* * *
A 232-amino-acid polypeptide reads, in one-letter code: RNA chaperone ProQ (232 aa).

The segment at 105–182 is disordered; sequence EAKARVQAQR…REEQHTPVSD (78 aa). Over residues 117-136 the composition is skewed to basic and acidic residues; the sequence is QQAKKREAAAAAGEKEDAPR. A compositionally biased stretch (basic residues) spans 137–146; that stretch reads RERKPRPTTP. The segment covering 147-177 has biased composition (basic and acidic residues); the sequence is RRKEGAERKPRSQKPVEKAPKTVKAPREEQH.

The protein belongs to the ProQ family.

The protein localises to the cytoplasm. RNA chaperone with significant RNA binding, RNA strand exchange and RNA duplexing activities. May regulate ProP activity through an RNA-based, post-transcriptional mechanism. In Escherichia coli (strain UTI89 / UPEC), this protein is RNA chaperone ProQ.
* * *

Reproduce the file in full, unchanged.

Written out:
A 232-amino-acid polypeptide reads, in one-letter code: RNA chaperone ProQ (232 aa).

The segment at 105–182 is disordered; sequence EAKARVQAQR…REEQHTPVSD (78 aa). Over residues 117-136 the composition is skewed to basic and acidic residues; the sequence is QQAKKREAAAAAGEKEDAPR. A compositionally biased stretch (basic residues) spans 137–146; that stretch reads RERKPRPTTP. The segment covering 147-177 has biased composition (basic and acidic residues); the sequence is RRKEGAERKPRSQKPVEKAPKTVKAPREEQH.

The protein belongs to the ProQ family.

The protein localises to the cytoplasm. RNA chaperone with significant RNA binding, RNA strand exchange and RNA duplexing activities. May regulate ProP activity through an RNA-based, post-transcriptional mechanism. In Escherichia coli (strain UTI89 / UPEC), this protein is RNA chaperone ProQ.